Read recently at sawdustfactory.net that the first paddle is nothing more than a prototype. How about the second and third? Hopefully not the fourth or the fifth.
Seems like most of the amateur made paddles I've read about were made of cedar. Pish-posh, I don't need no stinkin' cedar. Too weak. Too light. Too unmanly. My first was made of laminated ash. I fear weighing it and have contented myself with using it to lever boulders and drive garden posts. Not a dent in the blade or anywhere. Yah, she's a club even though she's pretty.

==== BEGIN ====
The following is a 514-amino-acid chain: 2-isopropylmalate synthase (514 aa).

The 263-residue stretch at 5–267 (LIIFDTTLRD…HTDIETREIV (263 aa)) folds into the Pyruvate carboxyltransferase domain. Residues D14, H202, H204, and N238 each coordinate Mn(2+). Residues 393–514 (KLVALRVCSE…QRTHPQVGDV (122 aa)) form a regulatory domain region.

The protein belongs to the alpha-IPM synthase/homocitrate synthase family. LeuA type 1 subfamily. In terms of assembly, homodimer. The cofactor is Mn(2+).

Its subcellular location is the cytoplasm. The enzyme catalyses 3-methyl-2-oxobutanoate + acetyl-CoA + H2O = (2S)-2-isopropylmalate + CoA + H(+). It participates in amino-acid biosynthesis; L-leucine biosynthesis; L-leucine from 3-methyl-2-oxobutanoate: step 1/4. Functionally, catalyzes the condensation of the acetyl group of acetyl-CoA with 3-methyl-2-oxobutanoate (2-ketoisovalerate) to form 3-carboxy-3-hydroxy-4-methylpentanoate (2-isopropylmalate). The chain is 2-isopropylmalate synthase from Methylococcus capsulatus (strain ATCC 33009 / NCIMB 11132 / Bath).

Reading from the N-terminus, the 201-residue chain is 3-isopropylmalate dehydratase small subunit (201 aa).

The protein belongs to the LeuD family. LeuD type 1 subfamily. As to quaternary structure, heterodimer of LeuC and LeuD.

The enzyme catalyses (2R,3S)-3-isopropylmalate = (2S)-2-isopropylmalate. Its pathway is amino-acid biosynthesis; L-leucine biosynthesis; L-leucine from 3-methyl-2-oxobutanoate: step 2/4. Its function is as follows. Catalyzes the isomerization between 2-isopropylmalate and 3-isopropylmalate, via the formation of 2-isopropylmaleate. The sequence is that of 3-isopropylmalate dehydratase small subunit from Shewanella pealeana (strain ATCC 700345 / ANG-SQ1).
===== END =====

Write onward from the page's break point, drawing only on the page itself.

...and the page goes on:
The two I'm now carving are a combination of douglas fir, white cedar, ash and yellow poplar. Altogether lighter than just ash but still more work and weight than I'd like. When will I learn? Gluing and trimming the blank was no problem (truth is, everything's a problem when I set to doing something). Now comes the shaping and thinning to size. Had the loom (that's a fancy word for the shaft. Hadn't heard of it till I read the above website. Thought I'd throw it in to make me sound like I know what I'm doing) been made of cedar I'd of pulled out the old spoke shave (after ordering one on line) and shaved 'er to shape. Instead, I did what I always do, grab a tool I do have, in this case a random orbital sander, slap on a forty grit disc and grind away. It works. More or less. Woulda been a whole lot easier if the loom had not been laminated douglas fir. Sawdust up the hose and in the ears. Life is good and my snot, varying shades of white, red and brown.